How Can Assistant Principals Be Trained as Instructional Leaders?
Jul 7, 2020
The authors present findings about implementation and impacts on staff and student outcomes from a four-year study of the Pathway to Leadership in Urban Schools program in a large, urban public school district. The findings highlight participants' perceptions of programs that focus on training assistant principals in instructional leadership and the impact that such a program can have on student and staff outcomes.
Implementation and Outcomes from a Job-Embedded School Leader Training Program
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The contributions of assistant principals (APs) toward improving student and staff outcomes has not yet been a focus of much empirical research. In recent years, as the increased focus on improving student outcomes has shifted expectations and APs are now expected to perform some instructional leadership tasks, such as coaching and evaluating teachers. To date, there have been few studies of AP professional development programs, and little is known about the extent to which APs are trained to undertake instructional leadership activities. The authors present findings about implementation and impacts on staff and student outcomes from a four-year study of the Pathway to Leadership in Urban Schools (PLUS) program in a large, urban public school district.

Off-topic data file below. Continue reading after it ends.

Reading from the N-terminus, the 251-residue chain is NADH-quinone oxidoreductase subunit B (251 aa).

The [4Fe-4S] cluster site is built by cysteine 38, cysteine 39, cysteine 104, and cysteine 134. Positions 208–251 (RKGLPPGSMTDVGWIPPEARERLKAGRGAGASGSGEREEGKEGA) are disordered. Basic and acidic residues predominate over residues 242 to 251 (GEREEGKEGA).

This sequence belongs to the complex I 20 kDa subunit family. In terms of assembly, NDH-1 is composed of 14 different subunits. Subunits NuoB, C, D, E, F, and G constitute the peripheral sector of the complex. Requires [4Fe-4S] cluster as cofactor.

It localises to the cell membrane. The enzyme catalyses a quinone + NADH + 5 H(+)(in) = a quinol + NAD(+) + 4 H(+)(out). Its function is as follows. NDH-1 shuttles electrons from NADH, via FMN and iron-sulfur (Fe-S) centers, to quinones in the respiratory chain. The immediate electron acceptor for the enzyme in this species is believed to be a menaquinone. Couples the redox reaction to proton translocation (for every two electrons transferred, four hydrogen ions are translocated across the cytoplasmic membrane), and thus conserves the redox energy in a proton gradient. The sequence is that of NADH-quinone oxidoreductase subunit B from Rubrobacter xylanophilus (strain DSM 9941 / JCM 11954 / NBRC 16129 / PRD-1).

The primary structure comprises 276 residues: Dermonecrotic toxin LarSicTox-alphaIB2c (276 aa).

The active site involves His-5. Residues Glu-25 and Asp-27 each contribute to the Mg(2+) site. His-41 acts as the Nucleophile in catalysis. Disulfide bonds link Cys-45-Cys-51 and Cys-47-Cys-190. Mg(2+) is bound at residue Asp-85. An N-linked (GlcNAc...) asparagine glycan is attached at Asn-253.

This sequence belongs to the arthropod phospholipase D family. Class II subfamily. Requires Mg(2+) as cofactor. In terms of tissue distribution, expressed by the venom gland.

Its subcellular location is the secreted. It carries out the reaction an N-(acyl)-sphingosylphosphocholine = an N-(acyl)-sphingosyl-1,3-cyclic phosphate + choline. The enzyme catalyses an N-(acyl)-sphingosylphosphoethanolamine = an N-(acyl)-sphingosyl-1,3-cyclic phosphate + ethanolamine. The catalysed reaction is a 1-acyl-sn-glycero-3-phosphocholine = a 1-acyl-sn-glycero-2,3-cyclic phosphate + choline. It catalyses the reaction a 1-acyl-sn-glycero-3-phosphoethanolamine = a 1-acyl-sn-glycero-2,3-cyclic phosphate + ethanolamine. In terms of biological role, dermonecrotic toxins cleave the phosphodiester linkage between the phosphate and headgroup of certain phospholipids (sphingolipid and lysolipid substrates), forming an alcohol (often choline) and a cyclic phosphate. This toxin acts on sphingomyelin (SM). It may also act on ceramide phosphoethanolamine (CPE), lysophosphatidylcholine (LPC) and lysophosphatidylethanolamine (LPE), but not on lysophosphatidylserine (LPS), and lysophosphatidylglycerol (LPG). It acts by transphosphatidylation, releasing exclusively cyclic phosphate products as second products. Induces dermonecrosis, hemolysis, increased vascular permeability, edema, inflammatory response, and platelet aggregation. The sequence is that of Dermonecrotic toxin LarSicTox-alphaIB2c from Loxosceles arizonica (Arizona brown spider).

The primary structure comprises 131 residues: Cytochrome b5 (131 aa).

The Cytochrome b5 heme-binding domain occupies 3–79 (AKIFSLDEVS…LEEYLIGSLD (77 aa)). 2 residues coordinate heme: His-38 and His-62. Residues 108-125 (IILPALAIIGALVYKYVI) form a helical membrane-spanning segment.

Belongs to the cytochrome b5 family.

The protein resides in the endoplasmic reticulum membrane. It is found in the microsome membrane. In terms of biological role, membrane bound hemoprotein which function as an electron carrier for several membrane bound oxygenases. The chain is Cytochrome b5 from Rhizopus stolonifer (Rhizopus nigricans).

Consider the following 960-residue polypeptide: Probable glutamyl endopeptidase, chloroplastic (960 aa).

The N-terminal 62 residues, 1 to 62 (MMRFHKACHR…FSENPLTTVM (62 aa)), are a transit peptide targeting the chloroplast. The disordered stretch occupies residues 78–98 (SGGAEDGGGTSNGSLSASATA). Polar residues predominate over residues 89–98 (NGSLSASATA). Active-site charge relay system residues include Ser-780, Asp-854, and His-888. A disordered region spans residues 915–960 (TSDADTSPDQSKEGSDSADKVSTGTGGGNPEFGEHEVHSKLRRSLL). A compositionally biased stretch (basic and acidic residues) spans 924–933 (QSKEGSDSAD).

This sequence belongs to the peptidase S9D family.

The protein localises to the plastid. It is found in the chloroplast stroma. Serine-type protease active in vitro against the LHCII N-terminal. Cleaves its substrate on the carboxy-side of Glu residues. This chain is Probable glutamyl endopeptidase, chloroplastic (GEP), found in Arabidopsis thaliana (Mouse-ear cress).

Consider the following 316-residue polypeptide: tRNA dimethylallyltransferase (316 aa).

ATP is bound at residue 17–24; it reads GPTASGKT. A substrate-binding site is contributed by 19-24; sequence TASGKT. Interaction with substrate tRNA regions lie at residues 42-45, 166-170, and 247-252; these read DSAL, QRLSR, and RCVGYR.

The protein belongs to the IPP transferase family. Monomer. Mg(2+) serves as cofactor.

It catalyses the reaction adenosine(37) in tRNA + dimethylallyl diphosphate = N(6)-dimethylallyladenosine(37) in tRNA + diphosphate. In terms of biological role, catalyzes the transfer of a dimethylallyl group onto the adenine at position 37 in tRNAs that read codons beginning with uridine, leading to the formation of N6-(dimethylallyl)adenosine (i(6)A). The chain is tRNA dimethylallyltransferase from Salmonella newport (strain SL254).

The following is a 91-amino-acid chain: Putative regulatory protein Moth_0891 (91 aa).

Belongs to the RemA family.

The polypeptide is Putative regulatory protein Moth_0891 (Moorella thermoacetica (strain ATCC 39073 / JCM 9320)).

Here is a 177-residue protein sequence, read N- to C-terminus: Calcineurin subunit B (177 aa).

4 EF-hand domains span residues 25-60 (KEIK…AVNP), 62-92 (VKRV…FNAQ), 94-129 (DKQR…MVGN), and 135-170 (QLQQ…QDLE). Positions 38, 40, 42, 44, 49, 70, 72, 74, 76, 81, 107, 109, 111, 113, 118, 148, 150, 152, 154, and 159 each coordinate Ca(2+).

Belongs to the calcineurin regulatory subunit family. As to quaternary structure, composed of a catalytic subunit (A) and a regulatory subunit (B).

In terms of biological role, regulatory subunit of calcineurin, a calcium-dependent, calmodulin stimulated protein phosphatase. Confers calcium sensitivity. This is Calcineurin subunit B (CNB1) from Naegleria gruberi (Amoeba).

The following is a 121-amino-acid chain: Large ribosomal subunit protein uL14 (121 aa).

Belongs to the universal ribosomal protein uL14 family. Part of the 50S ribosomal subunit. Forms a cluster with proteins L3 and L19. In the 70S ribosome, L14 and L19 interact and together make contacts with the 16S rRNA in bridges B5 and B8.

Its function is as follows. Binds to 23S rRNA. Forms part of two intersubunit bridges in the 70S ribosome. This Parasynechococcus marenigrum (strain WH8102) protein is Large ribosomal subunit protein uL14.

PLUS was developed by TNTP (formerly The New Teacher Project) to train APs in instructional leadership. The findings could help policymakers, district staff, and training program providers understand participants' perceptions of programs that focus on training APs in instructional leadership and the impact that such a program can have on student and staff outcomes. The findings could also help program providers and district staff understand some of the benefits and challenges associated with training school leaders in the context of district-provider partnerships.
This research was sponsored by TNTP, with funding from the U.S. Department of Education, and conducted by RAND Education and Labor.
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